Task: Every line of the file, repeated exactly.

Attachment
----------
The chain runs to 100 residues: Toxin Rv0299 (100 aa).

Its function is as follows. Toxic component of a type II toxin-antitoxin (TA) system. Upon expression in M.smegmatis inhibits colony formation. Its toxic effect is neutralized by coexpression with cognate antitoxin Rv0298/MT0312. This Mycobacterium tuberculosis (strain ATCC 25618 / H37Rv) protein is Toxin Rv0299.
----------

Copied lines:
The chain runs to 100 residues: Toxin Rv0299 (100 aa).

Its function is as follows. Toxic component of a type II toxin-antitoxin (TA) system. Upon expression in M.smegmatis inhibits colony formation. Its toxic effect is neutralized by coexpression with cognate antitoxin Rv0298/MT0312. This Mycobacterium tuberculosis (strain ATCC 25618 / H37Rv) protein is Toxin Rv0299.